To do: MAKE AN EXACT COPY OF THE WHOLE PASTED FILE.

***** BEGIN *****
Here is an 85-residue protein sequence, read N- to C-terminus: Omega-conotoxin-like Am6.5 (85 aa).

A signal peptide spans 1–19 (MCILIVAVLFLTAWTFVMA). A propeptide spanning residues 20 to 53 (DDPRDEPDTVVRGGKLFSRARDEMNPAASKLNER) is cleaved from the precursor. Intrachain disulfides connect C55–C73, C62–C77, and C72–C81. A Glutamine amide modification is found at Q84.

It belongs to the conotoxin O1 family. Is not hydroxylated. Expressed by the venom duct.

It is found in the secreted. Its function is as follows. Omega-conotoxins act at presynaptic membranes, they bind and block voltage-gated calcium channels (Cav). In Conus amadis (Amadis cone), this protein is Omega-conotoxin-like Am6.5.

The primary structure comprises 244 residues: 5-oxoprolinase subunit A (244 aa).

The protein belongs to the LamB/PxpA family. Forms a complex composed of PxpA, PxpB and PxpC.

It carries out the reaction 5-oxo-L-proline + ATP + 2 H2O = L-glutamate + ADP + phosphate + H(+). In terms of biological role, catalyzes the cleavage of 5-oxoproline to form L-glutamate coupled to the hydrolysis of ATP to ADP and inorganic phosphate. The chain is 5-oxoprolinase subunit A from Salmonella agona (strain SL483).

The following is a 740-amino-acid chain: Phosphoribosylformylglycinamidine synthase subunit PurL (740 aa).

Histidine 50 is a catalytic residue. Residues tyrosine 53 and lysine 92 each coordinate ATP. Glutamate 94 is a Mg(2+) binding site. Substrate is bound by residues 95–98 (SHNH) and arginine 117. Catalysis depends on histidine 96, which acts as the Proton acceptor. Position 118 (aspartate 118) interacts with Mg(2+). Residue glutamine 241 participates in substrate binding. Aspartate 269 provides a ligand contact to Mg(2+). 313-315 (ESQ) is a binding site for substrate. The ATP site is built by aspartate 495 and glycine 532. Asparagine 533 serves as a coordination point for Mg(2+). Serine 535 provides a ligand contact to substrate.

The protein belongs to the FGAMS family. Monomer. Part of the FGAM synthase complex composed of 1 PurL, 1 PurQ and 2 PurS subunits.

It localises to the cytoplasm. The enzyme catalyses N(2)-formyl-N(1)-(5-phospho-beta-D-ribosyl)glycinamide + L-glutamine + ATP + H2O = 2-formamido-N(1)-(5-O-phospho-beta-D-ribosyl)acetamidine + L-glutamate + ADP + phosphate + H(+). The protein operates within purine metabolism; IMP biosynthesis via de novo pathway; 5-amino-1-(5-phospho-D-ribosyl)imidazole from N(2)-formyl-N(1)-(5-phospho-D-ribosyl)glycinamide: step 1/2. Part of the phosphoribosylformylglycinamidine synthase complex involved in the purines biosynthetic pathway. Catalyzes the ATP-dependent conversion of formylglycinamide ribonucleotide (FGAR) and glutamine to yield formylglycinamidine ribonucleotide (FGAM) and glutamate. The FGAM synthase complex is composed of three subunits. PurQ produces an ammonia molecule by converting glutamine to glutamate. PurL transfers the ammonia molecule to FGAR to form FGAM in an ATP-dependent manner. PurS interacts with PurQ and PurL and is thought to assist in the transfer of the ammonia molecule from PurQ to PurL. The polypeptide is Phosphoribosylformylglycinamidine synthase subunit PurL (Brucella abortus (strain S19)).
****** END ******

Here is an 85-residue protein sequence, read N- to C-terminus: Omega-conotoxin-like Am6.5 (85 aa).

A signal peptide spans 1–19 (MCILIVAVLFLTAWTFVMA). A propeptide spanning residues 20 to 53 (DDPRDEPDTVVRGGKLFSRARDEMNPAASKLNER) is cleaved from the precursor. Intrachain disulfides connect C55–C73, C62–C77, and C72–C81. A Glutamine amide modification is found at Q84.

It belongs to the conotoxin O1 family. Is not hydroxylated. Expressed by the venom duct.

It is found in the secreted. Its function is as follows. Omega-conotoxins act at presynaptic membranes, they bind and block voltage-gated calcium channels (Cav). In Conus amadis (Amadis cone), this protein is Omega-conotoxin-like Am6.5.

The primary structure comprises 244 residues: 5-oxoprolinase subunit A (244 aa).

The protein belongs to the LamB/PxpA family. Forms a complex composed of PxpA, PxpB and PxpC.

It carries out the reaction 5-oxo-L-proline + ATP + 2 H2O = L-glutamate + ADP + phosphate + H(+). In terms of biological role, catalyzes the cleavage of 5-oxoproline to form L-glutamate coupled to the hydrolysis of ATP to ADP and inorganic phosphate. The chain is 5-oxoprolinase subunit A from Salmonella agona (strain SL483).

The following is a 740-amino-acid chain: Phosphoribosylformylglycinamidine synthase subunit PurL (740 aa).

Histidine 50 is a catalytic residue. Residues tyrosine 53 and lysine 92 each coordinate ATP. Glutamate 94 is a Mg(2+) binding site. Substrate is bound by residues 95–98 (SHNH) and arginine 117. Catalysis depends on histidine 96, which acts as the Proton acceptor. Position 118 (aspartate 118) interacts with Mg(2+). Residue glutamine 241 participates in substrate binding. Aspartate 269 provides a ligand contact to Mg(2+). 313-315 (ESQ) is a binding site for substrate. The ATP site is built by aspartate 495 and glycine 532. Asparagine 533 serves as a coordination point for Mg(2+). Serine 535 provides a ligand contact to substrate.

The protein belongs to the FGAMS family. Monomer. Part of the FGAM synthase complex composed of 1 PurL, 1 PurQ and 2 PurS subunits.

It localises to the cytoplasm. The enzyme catalyses N(2)-formyl-N(1)-(5-phospho-beta-D-ribosyl)glycinamide + L-glutamine + ATP + H2O = 2-formamido-N(1)-(5-O-phospho-beta-D-ribosyl)acetamidine + L-glutamate + ADP + phosphate + H(+). The protein operates within purine metabolism; IMP biosynthesis via de novo pathway; 5-amino-1-(5-phospho-D-ribosyl)imidazole from N(2)-formyl-N(1)-(5-phospho-D-ribosyl)glycinamide: step 1/2. Part of the phosphoribosylformylglycinamidine synthase complex involved in the purines biosynthetic pathway. Catalyzes the ATP-dependent conversion of formylglycinamide ribonucleotide (FGAR) and glutamine to yield formylglycinamidine ribonucleotide (FGAM) and glutamate. The FGAM synthase complex is composed of three subunits. PurQ produces an ammonia molecule by converting glutamine to glutamate. PurL transfers the ammonia molecule to FGAR to form FGAM in an ATP-dependent manner. PurS interacts with PurQ and PurL and is thought to assist in the transfer of the ammonia molecule from PurQ to PurL. The polypeptide is Phosphoribosylformylglycinamidine synthase subunit PurL (Brucella abortus (strain S19)).